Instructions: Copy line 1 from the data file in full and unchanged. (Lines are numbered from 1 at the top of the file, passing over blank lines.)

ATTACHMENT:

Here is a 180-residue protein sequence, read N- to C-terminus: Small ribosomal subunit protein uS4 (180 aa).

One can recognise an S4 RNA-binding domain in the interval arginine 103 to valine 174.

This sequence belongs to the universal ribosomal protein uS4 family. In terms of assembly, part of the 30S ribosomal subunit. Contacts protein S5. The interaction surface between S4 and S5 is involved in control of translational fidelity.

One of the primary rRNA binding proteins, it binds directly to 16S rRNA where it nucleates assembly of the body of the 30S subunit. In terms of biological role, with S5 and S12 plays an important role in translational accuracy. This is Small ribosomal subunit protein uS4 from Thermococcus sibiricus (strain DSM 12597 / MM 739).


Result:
Here is a 180-residue protein sequence, read N- to C-terminus: Small ribosomal subunit protein uS4 (180 aa).